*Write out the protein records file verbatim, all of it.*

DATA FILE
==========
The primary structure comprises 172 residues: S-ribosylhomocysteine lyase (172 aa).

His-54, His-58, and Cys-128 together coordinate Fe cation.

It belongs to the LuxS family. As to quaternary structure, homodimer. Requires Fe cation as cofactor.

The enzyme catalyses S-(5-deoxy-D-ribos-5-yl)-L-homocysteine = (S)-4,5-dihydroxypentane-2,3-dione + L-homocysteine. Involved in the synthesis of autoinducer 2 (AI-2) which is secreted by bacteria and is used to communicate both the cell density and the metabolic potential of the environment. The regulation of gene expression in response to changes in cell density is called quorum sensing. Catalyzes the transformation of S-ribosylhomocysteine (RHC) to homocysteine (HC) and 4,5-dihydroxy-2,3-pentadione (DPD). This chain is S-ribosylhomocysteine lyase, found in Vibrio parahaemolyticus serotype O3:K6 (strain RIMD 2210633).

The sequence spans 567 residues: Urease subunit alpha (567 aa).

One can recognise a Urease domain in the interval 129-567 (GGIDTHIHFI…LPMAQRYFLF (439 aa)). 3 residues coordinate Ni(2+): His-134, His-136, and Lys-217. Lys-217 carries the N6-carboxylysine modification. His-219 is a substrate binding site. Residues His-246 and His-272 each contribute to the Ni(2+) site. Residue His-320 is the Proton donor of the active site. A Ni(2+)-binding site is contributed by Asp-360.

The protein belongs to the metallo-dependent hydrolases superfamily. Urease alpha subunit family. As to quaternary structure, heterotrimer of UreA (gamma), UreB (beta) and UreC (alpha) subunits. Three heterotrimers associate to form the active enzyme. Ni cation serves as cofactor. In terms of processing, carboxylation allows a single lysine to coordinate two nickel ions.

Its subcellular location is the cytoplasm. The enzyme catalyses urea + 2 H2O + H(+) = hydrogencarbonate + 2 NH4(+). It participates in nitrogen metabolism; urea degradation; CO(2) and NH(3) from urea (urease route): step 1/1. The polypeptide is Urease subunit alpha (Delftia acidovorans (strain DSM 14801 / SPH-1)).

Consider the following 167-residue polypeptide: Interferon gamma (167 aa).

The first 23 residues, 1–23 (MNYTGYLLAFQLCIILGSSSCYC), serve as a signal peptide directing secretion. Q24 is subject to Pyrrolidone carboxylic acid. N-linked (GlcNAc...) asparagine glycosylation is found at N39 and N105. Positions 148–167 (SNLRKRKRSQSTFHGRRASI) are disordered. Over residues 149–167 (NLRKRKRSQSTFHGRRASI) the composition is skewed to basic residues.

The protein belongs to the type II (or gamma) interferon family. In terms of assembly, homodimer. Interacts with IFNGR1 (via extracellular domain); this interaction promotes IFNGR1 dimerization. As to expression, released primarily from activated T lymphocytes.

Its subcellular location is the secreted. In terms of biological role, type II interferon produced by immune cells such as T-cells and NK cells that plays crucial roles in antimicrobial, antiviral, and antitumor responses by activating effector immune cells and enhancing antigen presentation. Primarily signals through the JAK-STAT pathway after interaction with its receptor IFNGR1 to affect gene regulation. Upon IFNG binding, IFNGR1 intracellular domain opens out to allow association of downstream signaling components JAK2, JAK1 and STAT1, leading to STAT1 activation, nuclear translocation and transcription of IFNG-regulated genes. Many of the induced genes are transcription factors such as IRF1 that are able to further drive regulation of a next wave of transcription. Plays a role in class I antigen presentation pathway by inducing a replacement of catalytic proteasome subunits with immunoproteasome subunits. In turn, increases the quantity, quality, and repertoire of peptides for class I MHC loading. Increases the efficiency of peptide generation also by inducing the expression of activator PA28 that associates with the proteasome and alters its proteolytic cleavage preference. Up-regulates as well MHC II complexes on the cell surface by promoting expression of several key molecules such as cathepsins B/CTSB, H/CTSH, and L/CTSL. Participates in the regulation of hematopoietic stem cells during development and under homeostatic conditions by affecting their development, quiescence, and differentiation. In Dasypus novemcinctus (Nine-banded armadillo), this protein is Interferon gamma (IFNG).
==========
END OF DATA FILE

The primary structure comprises 172 residues: S-ribosylhomocysteine lyase (172 aa).

His-54, His-58, and Cys-128 together coordinate Fe cation.

It belongs to the LuxS family. As to quaternary structure, homodimer. Requires Fe cation as cofactor.

The enzyme catalyses S-(5-deoxy-D-ribos-5-yl)-L-homocysteine = (S)-4,5-dihydroxypentane-2,3-dione + L-homocysteine. Involved in the synthesis of autoinducer 2 (AI-2) which is secreted by bacteria and is used to communicate both the cell density and the metabolic potential of the environment. The regulation of gene expression in response to changes in cell density is called quorum sensing. Catalyzes the transformation of S-ribosylhomocysteine (RHC) to homocysteine (HC) and 4,5-dihydroxy-2,3-pentadione (DPD). This chain is S-ribosylhomocysteine lyase, found in Vibrio parahaemolyticus serotype O3:K6 (strain RIMD 2210633).

The sequence spans 567 residues: Urease subunit alpha (567 aa).

One can recognise a Urease domain in the interval 129-567 (GGIDTHIHFI…LPMAQRYFLF (439 aa)). 3 residues coordinate Ni(2+): His-134, His-136, and Lys-217. Lys-217 carries the N6-carboxylysine modification. His-219 is a substrate binding site. Residues His-246 and His-272 each contribute to the Ni(2+) site. Residue His-320 is the Proton donor of the active site. A Ni(2+)-binding site is contributed by Asp-360.

The protein belongs to the metallo-dependent hydrolases superfamily. Urease alpha subunit family. As to quaternary structure, heterotrimer of UreA (gamma), UreB (beta) and UreC (alpha) subunits. Three heterotrimers associate to form the active enzyme. Ni cation serves as cofactor. In terms of processing, carboxylation allows a single lysine to coordinate two nickel ions.

Its subcellular location is the cytoplasm. The enzyme catalyses urea + 2 H2O + H(+) = hydrogencarbonate + 2 NH4(+). It participates in nitrogen metabolism; urea degradation; CO(2) and NH(3) from urea (urease route): step 1/1. The polypeptide is Urease subunit alpha (Delftia acidovorans (strain DSM 14801 / SPH-1)).

Consider the following 167-residue polypeptide: Interferon gamma (167 aa).

The first 23 residues, 1–23 (MNYTGYLLAFQLCIILGSSSCYC), serve as a signal peptide directing secretion. Q24 is subject to Pyrrolidone carboxylic acid. N-linked (GlcNAc...) asparagine glycosylation is found at N39 and N105. Positions 148–167 (SNLRKRKRSQSTFHGRRASI) are disordered. Over residues 149–167 (NLRKRKRSQSTFHGRRASI) the composition is skewed to basic residues.

The protein belongs to the type II (or gamma) interferon family. In terms of assembly, homodimer. Interacts with IFNGR1 (via extracellular domain); this interaction promotes IFNGR1 dimerization. As to expression, released primarily from activated T lymphocytes.

Its subcellular location is the secreted. In terms of biological role, type II interferon produced by immune cells such as T-cells and NK cells that plays crucial roles in antimicrobial, antiviral, and antitumor responses by activating effector immune cells and enhancing antigen presentation. Primarily signals through the JAK-STAT pathway after interaction with its receptor IFNGR1 to affect gene regulation. Upon IFNG binding, IFNGR1 intracellular domain opens out to allow association of downstream signaling components JAK2, JAK1 and STAT1, leading to STAT1 activation, nuclear translocation and transcription of IFNG-regulated genes. Many of the induced genes are transcription factors such as IRF1 that are able to further drive regulation of a next wave of transcription. Plays a role in class I antigen presentation pathway by inducing a replacement of catalytic proteasome subunits with immunoproteasome subunits. In turn, increases the quantity, quality, and repertoire of peptides for class I MHC loading. Increases the efficiency of peptide generation also by inducing the expression of activator PA28 that associates with the proteasome and alters its proteolytic cleavage preference. Up-regulates as well MHC II complexes on the cell surface by promoting expression of several key molecules such as cathepsins B/CTSB, H/CTSH, and L/CTSL. Participates in the regulation of hematopoietic stem cells during development and under homeostatic conditions by affecting their development, quiescence, and differentiation. In Dasypus novemcinctus (Nine-banded armadillo), this protein is Interferon gamma (IFNG).